Many athletes participating in sports with plyometric loads have experienced pain in their tendons. This pain may be indicative of tendinopathy. For example, many volleyball players have experienced patella tendinopathy and many runners have experienced Achilles tendinopathy. An imbalance in muscle and tendon properties is a possible cause for this injury. In this blogpost, I will explain why this imbalance is a possible cause and how tendons can be effectively trained to reduce this imbalance.
Note: this blog is a translation of a Dutch sport science article, accessible here.
Tendons transmit the forces from muscles to bones and proper cooperation between the muscles and tendons is important for optimal performance and the prevention of injuries. When a muscle contracts, the tendon will be stretched after all slack is removed . If a strong muscle pulls a relatively weak (compliant) tendon, this tendon will stretch (strain) a lot (Figure 1). This strain can lead to micro-injuries in the extracellular matrix due to collagen deformations and tears in tendon fibrils. When this is repeated many times without sufficient recovery, this can ultimately lead to (macro) injuries such as tendinopathy [2, 3]. When a muscle becomes stronger, a tendon must therefore also adjust the mechanical properties to prevent excessive strain and associated damage. An increase in the stiffness of the tendon results in less elongation at an equal force and serves as a protective mechanism. Stronger muscles therefore also need stiffer tendons.
Figure 1. Upper images: Left: imbalance between muscle and tendon properties. A strong muscle (large cross-sectional area) pulling on a compliant tendon results in a high tendon strain. Right: balance between muscle and tendon properties. Muscle contraction results in lower tendon strain.
Below: Multiphoton microscopy images of rat tendons with repeated stretching. Adapted from Fung et al. . (A) non-fatigued tendons show highly aligned, parallel collagen fibers without matrix disorganization. (B) At low fatigue, the tendon microstructure is characterized by isolated kinked fiber deformations (KD) that extend across several fibers. (C) With moderate fatigue, there is an increase in the density of the damage patterns in the matrix and the widening of the space between fibers (IS). (D) In case of high fatigue, there are serious matrix disorganizations, poor alignment of the fibers and a larger widening of the space between fibers. Areas with low signal intensity suggest fiber thinning (TH) and more severe, matrix discontinuities (DC). Field of view = 400 mm.
Imbalance due to training
Muscle and tendon tissue adapt in response to mechanical loading and are therefore sensitive to mechanical stimuli. The process by which a mechanical stimulus is converted into a biochemical response is called mechanotransduction . This biochemical response ensures that adaptations take place. However, the time-course of adaptation [6-9, 2] and the mechanical stimuli that elicit these adaptations can differ between muscle and tendinous tissue [10-12, 2]. Specifically, recent in vivo experiments on the human Achilles tendon show that tendinous tissue is most effectively trained using high loads that induce high strain magnitudes [13, 14, 11, 15]. These experiments also showed that a moderate loading duration (i.e., 3 second loading and relaxation) resulted in more adaptations than a shorter (i.e., 1 second loading and unloading) or a longer (i.e., 12 seconds) loading duration. These findings suggest that tendon tissue is less responsive to high strain magnitudes applied for short durations (e.g., plyometric exercises ) and is minimal to not responsive to low loads. Training, and in particular large volumes of predominantly plyometric training or low mechanical intensity training such as in rehabilitation may therefore lead to imbalances in muscle and tendon properties and therefore eventually result in injury.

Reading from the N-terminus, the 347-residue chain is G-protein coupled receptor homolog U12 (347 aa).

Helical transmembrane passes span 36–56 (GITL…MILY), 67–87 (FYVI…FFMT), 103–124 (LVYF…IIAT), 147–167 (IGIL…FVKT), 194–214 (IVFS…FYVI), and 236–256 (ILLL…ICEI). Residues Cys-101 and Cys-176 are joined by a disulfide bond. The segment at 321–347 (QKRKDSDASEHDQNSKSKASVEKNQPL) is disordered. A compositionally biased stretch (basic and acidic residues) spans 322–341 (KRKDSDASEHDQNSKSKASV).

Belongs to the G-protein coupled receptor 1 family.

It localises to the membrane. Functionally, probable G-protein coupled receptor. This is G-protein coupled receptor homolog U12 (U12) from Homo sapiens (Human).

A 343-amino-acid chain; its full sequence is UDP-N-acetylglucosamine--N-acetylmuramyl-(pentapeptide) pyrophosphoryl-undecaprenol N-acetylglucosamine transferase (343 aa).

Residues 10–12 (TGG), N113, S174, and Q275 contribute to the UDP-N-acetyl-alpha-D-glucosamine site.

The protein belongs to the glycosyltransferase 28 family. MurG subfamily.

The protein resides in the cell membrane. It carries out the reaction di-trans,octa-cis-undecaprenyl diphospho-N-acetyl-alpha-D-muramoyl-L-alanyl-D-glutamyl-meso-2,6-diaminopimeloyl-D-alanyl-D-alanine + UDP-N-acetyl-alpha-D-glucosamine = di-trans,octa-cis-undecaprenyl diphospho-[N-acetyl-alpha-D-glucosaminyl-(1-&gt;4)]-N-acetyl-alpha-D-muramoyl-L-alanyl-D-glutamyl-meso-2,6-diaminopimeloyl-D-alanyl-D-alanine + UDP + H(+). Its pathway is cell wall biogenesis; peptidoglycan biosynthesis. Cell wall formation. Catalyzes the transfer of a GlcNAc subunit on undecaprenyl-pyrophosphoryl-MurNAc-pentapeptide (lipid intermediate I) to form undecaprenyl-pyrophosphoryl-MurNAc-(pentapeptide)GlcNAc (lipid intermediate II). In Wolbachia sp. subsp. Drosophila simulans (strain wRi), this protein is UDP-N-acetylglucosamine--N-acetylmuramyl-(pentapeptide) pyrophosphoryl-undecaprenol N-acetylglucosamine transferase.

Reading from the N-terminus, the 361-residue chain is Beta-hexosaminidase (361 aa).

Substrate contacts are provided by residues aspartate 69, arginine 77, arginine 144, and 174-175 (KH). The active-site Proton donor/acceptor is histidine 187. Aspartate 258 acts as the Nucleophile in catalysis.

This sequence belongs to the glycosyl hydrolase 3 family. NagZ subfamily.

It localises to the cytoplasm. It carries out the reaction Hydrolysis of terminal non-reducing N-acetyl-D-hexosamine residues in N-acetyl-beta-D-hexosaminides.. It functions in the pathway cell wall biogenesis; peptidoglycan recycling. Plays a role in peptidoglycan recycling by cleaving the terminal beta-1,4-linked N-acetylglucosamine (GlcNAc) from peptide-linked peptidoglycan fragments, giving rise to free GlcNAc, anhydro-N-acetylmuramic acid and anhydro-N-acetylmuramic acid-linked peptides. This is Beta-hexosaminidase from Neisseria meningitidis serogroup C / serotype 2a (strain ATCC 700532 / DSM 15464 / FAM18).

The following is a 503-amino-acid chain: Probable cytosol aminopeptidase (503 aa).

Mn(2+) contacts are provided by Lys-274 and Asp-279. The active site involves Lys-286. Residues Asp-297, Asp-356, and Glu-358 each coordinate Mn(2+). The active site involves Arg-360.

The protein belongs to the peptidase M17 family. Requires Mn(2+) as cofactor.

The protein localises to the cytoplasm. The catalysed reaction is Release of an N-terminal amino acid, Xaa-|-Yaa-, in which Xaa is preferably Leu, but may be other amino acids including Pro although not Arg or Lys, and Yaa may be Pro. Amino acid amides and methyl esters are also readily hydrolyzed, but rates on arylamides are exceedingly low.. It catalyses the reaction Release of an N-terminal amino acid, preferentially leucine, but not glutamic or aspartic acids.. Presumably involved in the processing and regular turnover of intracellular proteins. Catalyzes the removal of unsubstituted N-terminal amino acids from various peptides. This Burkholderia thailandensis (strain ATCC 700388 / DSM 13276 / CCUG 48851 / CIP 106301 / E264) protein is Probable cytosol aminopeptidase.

“Large volumes of predominantly plyometric training may lead to imbalances in muscle and tendon properties and therefore eventually result in injury.”
Is there evidence for these imbalances?
In a recent cross-sectional study, Mersmann and colleagues showed that adolescent volleyball players exhibited a greater imbalance in knee extensor muscle strength and patellar tendon properties compared to similar-aged recreationally active individuals . Compared to recreationally active adolescents, adolescent volleyball athletes also exhibited greater fluctuations in knee extensor muscle strength that were not accompanied by a matched adaptive response of the patellar tendon over the course of a one-year period . The authors speculated that this imbalance could contribute to the development of patellar tendon injuries in this population due to a combined effect of (plyometric) training and maturation [17, 7, 8, 2]. Similar imbalances between other muscle-tendon complxes such as the gastrocnemius/soleus and Achilles tendon and bicep femoris long head/semitendinosus and conjoint tendon as a result of training and/or maturation may also explain some of the tendon injuries although further research is required to confirm this.
Although a weaker tendon in relation to a stronger muscle may lead to tendon injuries, a too stiff tendon in relation to a weaker muscle may also lead to injuries. When an external force stretches a stiff tendon (for example, the Achilles tendon during the ground contact of running), this stiff tendon will stretch less and transmit more stretch at a faster velocity to the muscle fibers. This can lead to muscle injuries. Therefore, a balance between muscle and leg properties is important to prevent injuries.